Given his history of back and leg injuries, Woods’s withdrawal prompted a wave of speculation among the game’s media about his future. More than a few pundits predicted that this week marked the end of his time as a force in the game, with the doomsayers forecasting fewer and fewer appearances by Woods and little chance of future victories. Few of these pundits acknowledged that they were the same scribes who confidently predicted a return to the number one world ranking and victory in multiple future majors after Woods’s improbable Masters win just four months ago. The reality then and now is almost certainly somewhere in between these two extremes, but in the internet age moderation in either tone or substance apparently doesn’t generate enough clicks.

Once the Tiger speculation died down the tournament should have become the main story, but any hope of that was derailed during Friday’s second round. That’s when Bryson DeChambeau, the defending champion at The Northern Trust and one of the Tour’s young stars, became just the latest example of the disease of painfully slow play that too often sucks the interest out of even the most compelling event.

With his devotion to the physics of golf, DeChambeau is one of the slowest players on Tour. The rule, almost never enforced, is that a player has 40 seconds to execute his shot once it’s his turn to play, but the 25-year-old with five Tour wins regularly goes well over that limit. During Friday’s second round fans videoed a pair of particularly egregious instances. The first was when DeChambeau faced a 70-yard wedge shot from well off the fairway after an errant drive. Because it wasn’t a location he had previously marked in his yardage book, he walked to the green and back, pacing off the yardage, and then took time to make his mental calculations before finally swinging a club. That play was swift compared to his performance on the 8th green, the next to last hole for DeChambeau and playing partners Justin Thomas and Tommy Fleetwood. The player nicknamed the Scientist (though DeChamSlow would be better), took over two and a half minutes to survey an eight-foot putt. Thomas and Fleetwood were both visibly upset, and the Golf Channel announcers were roasting DeChambeau while he made his calculations, and again after he finally putted and missed the hole. Both videos quickly found their way onto social media, and the Twitterverse exploded with negative comments. What was most telling was the number of those that came from the accounts of other players.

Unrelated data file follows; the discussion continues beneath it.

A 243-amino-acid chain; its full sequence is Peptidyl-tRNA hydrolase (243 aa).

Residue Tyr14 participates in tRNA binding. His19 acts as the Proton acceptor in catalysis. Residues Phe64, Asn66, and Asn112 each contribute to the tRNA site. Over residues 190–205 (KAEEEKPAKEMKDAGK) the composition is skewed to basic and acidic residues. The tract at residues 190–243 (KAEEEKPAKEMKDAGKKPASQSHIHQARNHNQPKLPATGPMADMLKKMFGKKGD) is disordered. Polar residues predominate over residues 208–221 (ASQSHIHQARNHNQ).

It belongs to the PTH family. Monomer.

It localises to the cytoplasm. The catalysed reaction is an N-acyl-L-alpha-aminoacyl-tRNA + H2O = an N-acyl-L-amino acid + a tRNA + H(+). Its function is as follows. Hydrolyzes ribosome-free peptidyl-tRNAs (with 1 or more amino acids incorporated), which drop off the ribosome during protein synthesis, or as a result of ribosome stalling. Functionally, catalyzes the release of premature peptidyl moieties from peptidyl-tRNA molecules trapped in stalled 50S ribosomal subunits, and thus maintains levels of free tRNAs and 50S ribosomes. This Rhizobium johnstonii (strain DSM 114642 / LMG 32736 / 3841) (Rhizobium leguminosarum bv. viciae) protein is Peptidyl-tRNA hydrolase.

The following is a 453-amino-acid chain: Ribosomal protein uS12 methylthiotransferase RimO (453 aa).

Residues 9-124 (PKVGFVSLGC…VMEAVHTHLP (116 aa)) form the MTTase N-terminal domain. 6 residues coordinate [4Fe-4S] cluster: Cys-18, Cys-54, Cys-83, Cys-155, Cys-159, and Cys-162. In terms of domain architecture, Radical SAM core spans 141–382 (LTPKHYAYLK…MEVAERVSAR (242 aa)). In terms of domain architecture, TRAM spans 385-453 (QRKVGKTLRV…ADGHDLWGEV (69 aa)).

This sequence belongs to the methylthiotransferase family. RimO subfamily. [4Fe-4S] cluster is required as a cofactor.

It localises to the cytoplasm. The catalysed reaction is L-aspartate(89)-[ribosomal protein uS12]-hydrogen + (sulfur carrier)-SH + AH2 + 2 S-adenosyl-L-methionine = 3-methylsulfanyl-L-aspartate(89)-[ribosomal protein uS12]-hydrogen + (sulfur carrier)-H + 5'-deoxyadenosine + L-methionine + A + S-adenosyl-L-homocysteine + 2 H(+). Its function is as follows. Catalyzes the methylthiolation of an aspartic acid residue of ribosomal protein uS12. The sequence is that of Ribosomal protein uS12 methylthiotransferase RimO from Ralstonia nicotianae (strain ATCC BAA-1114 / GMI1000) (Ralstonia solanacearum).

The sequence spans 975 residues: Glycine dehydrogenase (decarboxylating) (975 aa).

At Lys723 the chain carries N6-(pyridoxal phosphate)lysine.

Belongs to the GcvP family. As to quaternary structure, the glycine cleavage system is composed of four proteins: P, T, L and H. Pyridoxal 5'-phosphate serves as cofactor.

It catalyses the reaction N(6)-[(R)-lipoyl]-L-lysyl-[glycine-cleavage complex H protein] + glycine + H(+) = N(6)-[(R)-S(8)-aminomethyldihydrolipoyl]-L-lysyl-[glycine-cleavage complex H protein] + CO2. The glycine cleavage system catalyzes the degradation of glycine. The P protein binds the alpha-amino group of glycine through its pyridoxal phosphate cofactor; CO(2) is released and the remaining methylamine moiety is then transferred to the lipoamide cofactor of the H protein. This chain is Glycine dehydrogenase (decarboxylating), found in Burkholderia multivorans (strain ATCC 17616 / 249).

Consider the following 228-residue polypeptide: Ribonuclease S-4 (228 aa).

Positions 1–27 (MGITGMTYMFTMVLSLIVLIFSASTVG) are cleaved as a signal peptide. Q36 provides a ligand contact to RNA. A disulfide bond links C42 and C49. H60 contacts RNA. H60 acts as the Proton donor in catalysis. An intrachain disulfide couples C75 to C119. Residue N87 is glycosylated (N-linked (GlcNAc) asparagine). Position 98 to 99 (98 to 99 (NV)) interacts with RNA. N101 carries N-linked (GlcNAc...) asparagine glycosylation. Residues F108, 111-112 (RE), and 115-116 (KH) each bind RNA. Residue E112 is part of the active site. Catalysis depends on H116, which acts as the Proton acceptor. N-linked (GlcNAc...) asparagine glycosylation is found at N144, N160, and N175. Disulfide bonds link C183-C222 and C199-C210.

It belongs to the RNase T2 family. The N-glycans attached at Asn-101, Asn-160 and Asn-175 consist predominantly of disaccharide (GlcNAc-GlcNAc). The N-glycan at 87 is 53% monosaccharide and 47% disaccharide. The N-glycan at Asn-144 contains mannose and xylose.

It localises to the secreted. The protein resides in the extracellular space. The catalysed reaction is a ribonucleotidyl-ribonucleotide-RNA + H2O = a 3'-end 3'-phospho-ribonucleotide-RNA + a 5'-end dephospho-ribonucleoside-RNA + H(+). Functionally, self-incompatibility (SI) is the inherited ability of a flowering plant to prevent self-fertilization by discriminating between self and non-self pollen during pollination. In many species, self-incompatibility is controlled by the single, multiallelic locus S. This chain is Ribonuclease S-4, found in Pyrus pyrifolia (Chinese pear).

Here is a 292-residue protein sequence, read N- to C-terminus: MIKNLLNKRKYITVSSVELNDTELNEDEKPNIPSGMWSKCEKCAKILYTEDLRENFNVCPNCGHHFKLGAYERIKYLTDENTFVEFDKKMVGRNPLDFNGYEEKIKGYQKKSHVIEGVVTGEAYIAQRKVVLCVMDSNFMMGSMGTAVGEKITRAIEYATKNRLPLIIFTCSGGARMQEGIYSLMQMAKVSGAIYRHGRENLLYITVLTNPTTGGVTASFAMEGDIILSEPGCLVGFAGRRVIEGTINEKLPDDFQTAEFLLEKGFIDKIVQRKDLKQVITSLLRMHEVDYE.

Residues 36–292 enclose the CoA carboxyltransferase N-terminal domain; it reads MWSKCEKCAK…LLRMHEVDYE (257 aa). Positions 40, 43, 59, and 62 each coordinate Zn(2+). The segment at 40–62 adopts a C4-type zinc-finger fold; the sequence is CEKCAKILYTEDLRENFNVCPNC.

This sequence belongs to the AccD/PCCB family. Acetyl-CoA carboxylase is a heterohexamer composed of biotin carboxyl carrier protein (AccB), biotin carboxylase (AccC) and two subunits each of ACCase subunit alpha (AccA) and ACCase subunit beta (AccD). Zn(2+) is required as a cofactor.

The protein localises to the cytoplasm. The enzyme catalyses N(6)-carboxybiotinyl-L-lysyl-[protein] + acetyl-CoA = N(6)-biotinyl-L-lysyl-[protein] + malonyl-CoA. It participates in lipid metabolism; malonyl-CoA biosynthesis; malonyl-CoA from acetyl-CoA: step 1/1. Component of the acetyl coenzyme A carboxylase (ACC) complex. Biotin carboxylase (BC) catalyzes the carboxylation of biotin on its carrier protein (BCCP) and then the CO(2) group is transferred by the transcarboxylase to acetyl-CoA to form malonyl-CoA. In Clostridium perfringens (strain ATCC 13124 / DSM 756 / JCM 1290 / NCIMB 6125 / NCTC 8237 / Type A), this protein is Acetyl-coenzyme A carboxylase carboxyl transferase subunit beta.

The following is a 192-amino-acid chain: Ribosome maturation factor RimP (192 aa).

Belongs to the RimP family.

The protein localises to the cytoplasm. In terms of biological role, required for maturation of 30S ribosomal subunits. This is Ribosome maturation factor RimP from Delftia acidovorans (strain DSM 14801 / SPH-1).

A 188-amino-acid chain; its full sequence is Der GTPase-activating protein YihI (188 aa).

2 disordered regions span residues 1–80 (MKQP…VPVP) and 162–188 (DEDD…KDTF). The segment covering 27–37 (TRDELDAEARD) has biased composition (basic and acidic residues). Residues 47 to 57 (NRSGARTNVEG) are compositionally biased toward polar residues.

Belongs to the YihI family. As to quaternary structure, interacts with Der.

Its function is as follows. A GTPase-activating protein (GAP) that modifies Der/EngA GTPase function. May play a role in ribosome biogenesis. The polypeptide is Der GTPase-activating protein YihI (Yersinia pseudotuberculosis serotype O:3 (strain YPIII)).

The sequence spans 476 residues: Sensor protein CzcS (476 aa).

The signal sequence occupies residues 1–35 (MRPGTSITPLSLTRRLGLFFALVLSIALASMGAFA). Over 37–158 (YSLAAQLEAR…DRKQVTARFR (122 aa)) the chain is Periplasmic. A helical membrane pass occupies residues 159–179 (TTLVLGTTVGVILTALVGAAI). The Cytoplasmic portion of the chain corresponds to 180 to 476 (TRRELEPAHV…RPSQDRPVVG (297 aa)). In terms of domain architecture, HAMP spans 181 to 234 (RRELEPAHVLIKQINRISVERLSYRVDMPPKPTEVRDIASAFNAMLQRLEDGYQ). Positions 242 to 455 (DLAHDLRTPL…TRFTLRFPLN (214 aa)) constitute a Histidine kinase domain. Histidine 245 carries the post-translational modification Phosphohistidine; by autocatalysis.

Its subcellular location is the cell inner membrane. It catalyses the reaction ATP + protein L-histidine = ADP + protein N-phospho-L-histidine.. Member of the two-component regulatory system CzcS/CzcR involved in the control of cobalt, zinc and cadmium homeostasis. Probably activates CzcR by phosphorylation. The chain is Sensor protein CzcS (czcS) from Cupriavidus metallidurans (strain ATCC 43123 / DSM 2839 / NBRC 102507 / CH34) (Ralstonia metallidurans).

DeChambeau defended himself to the media after Saturday’s third round, but the gist of his explanation was that other players hadn’t said anything directly to him and that he wasn’t the only pro guilty of slow play. Neither defense goes to the heart of the matter, which is that DeChambeau’s snail pace, as well as similar styles by too many other players, causes fans to lose interest, is unfair to other players in his group, and has become a blight on the game. What’s worse, when a dreadfully slow player is, like DeChambeau, a popular golfer who youngsters might decide to emulate, that style of play quickly spreads beyond the confines of PGA Tour events, eventually infecting country clubs and local munis.

After Reed’s victory (remember him?), the Tour announced that it would review its pace of play policy, specifically citing the two DeChambeau incidents and the reaction to them on social media. That’s only good news if the review produces change. Until current rules are enforced, and new, tougher ones put in place and enforced in turn, slow play will continue to be golf’s scourge. The Tour’s review is welcome but given the history of non-enforcement that allows DeChambeau and others to get away with spectacles like the ones at Liberty National, golf fans should remain understandably skeptical.

Leave a Reply

Fill in your details below or click an icon to log in: Logo

You are commenting using your account. Log Out /  Change )

Twitter picture

You are commenting using your Twitter account. Log Out /  Change )

Facebook photo

You are commenting using your Facebook account. Log Out /  Change )

Connecting to %s

This site uses Akismet to reduce spam. Learn how your comment data is processed.


%d bloggers like this: